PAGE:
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on October 14, 2008
When I was a parent of a senior, I became engulfed with the gossip and happenings of college admissions. It really became a chronic habit to ask others about their child's latest quests. And, when I investigated, I started with this book - start with the best.

There are many other good books with clever names. But after reading most of those, I would always return to this book.

I may know more than the average person about the topic. I had applied to schools at various levels. My siblings had too. We had attended good to great schools. And, our father was a professor at two major universities -- those with ivy on their walls.

When I read this book, a bulb lit. That epiphany reminded me of that one clear day in my childhood when I thought my father was not nearly as dumb as my teenage attitude knew him to be, and I had the nerve to ask him, "Dad, where are the best students for your graduate studies coming from -- name the schools." He immediately spat out many of the small ivies in the northeast. I did not want that as mother would be too close. Then he said these strange words, "Grinnell, MacAllister, Carleton, U Chicago, Pomona, Pitzer, Occidental . . ." Loren Pope would agree - one hundred percent.

I then knew dear old dad was not so dumb after all. And, neither was Loren Pope when he delivered this grand endorsement of the liberal arts education.

This book tells you why small liberal arts schools are not second fiddle to the larger and better known universities. The well known liberal arts schools are pearls. They are where Ph.D.'s go to teach. And the students, through that amazing nuturing process, mature to become much better minds than when they walked their first steps on the campus grounds. They are truly "learning institutions."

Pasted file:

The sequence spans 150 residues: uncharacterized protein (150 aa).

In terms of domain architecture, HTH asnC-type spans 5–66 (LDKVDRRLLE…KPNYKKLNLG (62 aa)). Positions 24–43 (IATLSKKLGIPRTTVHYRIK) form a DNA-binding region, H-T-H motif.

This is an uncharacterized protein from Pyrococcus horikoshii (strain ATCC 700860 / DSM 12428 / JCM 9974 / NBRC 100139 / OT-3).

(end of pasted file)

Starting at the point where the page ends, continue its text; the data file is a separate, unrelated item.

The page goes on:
Liberal arts schools epitomize the concept of higher education. And, many have become so beloved by their alumni that tuitions are not as forbidding as they may have been in the years of sweater-clad bobby-socked coeds. Many of the schools loved by Pope are so well endowed that they are "need blind" with their admissions. Perfect admissions concepts at what are deemed nearly perfect learning environments.

His simple advice -- the ivies (for undergraduate) are overrated and liberal arts schools are either underrated (those we know about) or HIGHLY underrated (those we know little if nothing about).

Chock full of statistics and years of experience, Pope basically created a new image for many liberal arts schools. He is the Don for arguing the merits to liberal arts education. He unfortunately died recently, and should probably have a scholarship named after him at most of the liberal arts schools in America. He is the progenitor of liberal arts educational superiority. His written beliefs were contrarian to the ivy state. He was the original. This book was the original's original publication of these beliefs. This is the bible of why liberal arts education is one of America's greatest resources.
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on November 16, 2017
The title says it all. You don't need an Ivy League College for a fabulous education.
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on April 9, 2013
The best selling books on college admissions are loaded with statistics about the colleges. This one covers more important ground such as which ones have the best professors, the ones who want to teach, and not play the publish or perish game. It compares small colleges with the large, rah,rah and Ivy League schools. Guess which one provides the best education for undergraduates? Buy this book and you will find out. You will also learn dozens other things that are essential to know in order to get the best undergrad education possible.
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on November 12, 2016
His two books are great empowerment for parents getting ready to navigate the college application process. A sobering reminder about what higher education should be about. Strongly recommended.